At a White House press briefing in early April, Donald Trump denounced mail-in balloting as "horrible" and "corrupt." It led a reporter to remind the president of an inconvenient detail: he voted by mail in the most recent election cycle. Offered a chance to reconcile the contradiction, it didn't go well.
"Sure, I can vote by mail," Trump declared. "Because I'm allowed to."
The trouble, of course, is that many Americans also want to be allowed to. The president, apparently fearing the consequences of expanding voting access in his own country, has nevertheless become increasingly strident about condemning the same voting method he supports for himself.
And he's apparently not alone. The Tampa Bay Times reports today that White House Press Secretary Kayleigh McEnany has toed her boss' bogus line about postal balloting inviting fraud, but like the president, she's taken advantage of the convenience of vote-by-mail "time and time again."
In fact, the Tampa native has voted by mail in every Florida election she has participated in since 2010, according to a Tampa Bay Times review of her voting history. Most recently, she voted by mail in the state's March 2020 presidential primary, just as Trump did after he made Florida his new permanent home.
By way of an explanation, McEnany issued a statement this afternoon that read, "Absentee voting has the word absent in it for a reason. It means you're absent from the jurisdiction or unable to vote in person. President Trump is against the Democrat plan to politicize the coronavirus and expand mass mail-in voting without a reason, which has a high propensity for voter fraud. This is a simple distinction that the media fails to grasp."
That's a more detailed response than I'd expected, so let's take a moment to unwrap it.
"Absentee voting has the word absent in it for a reason. It means you're absent from the jurisdiction or unable to vote in person." This gets to the heart of the matter: Team Trump supports voting by mail, just so long as the White House deems the rationale legitimate. The debate is less about the act itself, and more about the motivation and reasoning behind the act.
If you want to vote in one state, even while living and working in a different state, Team Trump is comfortable with you casting a ballot through the mail. If you want to avoid a deadly pandemic, and prefer to cast a ballot from the safety of your own home, Team Trump is apparently convinced you're participating in some kind of nefarious scheme.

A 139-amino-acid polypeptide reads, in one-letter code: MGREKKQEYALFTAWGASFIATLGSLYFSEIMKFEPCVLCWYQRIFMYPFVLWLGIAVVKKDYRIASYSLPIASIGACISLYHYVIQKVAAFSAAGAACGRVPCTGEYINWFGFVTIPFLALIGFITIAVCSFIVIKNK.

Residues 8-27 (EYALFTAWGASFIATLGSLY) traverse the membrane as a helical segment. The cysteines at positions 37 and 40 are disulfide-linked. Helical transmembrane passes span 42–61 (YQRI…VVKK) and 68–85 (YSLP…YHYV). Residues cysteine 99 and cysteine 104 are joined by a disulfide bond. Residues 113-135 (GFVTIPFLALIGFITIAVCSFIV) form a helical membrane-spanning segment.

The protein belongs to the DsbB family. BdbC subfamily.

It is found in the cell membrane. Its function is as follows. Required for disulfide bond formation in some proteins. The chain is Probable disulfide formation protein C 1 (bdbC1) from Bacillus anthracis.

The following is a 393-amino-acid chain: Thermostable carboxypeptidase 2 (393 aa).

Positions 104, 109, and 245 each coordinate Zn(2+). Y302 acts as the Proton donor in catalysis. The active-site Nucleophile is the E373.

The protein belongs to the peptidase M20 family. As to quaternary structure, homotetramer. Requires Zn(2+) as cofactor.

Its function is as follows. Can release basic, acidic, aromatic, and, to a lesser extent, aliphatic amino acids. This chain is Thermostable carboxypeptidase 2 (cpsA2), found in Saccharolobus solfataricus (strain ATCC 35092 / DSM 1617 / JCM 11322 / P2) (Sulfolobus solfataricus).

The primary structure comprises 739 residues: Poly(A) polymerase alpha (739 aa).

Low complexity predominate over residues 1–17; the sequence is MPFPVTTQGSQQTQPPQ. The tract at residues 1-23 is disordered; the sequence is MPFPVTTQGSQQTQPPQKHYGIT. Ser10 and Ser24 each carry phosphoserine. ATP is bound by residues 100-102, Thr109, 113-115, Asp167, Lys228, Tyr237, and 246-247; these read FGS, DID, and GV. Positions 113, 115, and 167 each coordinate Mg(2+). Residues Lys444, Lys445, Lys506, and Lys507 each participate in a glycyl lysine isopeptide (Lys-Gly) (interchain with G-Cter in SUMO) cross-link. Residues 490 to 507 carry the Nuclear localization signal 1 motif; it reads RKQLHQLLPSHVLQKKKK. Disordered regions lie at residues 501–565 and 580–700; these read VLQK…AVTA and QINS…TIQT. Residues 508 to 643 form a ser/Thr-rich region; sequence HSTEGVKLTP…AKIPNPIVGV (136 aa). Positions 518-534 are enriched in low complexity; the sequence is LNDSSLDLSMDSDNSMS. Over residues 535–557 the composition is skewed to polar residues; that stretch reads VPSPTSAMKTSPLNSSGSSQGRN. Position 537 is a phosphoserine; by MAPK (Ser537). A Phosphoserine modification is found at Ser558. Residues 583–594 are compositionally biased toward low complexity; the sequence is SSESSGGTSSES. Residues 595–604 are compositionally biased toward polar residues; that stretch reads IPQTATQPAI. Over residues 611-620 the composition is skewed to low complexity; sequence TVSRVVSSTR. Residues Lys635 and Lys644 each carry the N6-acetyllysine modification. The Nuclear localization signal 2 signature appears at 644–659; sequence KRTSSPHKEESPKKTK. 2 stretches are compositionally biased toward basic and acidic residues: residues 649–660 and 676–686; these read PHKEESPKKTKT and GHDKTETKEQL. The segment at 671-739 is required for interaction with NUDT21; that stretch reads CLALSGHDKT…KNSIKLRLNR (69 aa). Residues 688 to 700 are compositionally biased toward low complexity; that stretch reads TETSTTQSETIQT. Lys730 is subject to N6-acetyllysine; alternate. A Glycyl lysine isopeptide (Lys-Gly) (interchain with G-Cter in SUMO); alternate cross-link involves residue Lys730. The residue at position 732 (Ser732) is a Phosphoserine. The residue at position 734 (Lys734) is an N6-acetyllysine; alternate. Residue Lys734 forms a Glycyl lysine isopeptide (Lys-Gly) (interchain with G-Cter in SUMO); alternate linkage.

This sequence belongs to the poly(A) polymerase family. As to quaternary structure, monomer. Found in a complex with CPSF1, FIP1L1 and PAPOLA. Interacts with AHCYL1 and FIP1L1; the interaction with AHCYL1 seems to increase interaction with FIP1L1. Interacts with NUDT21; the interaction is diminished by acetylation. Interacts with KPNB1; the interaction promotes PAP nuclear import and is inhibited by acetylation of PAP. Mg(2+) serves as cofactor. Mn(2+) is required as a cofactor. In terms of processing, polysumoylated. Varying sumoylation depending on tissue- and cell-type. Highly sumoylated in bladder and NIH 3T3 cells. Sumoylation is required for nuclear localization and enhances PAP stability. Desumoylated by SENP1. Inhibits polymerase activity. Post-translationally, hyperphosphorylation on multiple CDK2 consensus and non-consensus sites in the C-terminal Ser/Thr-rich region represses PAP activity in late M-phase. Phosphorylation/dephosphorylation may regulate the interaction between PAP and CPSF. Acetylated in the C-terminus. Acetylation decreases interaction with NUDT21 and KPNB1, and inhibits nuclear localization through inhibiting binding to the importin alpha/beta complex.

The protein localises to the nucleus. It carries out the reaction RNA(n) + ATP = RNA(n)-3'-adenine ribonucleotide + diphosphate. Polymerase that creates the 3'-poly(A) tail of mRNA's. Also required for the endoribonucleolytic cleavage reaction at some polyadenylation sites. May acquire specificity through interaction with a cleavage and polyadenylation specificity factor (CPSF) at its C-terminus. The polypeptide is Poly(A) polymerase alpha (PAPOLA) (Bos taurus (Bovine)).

"President Trump is against the Democrat [sic] plan to politicize the coronavirus." Except, it's not just Democratic officials who advocate allowing Americans to vote by mail -- even the CDC has touted the public-health benefits of postal balloting -- and making it easier for the electorate to participate in their own electoral system is not what "politicization" means.
"President Trump is [against expanding] mass mail-in voting without a reason." But therein lies the point: we're in the midst of a pandemic. There is a reason -- a reason that's reasonably popular with the American mainstream -- to create opportunities for voters to cast ballots without crowding into polling places.
What's more, let's note for the record that Florida -- McEnany's and Trump's home state -- has allowed no-excuse absentee balloting for nearly two decades. It's not exactly a limited-government position to argue, "Americans can vote how they want, but only if the state finds their excuses compelling."
"[Mail-in voting] has a high propensity for voter fraud." Not in this reality, it doesn't. The White House suggested weeks ago it would produce some evidence to substantiate the claim, and so far, it's failed to do so.
There's no great mystery as to why: there is no evidence that mail-in voting has a high propensity for voter fraud. The whole argument is a thinly-veiled pretense, crafted because the president expects he'd lose if it became easier for Americans to participate in their own democracy.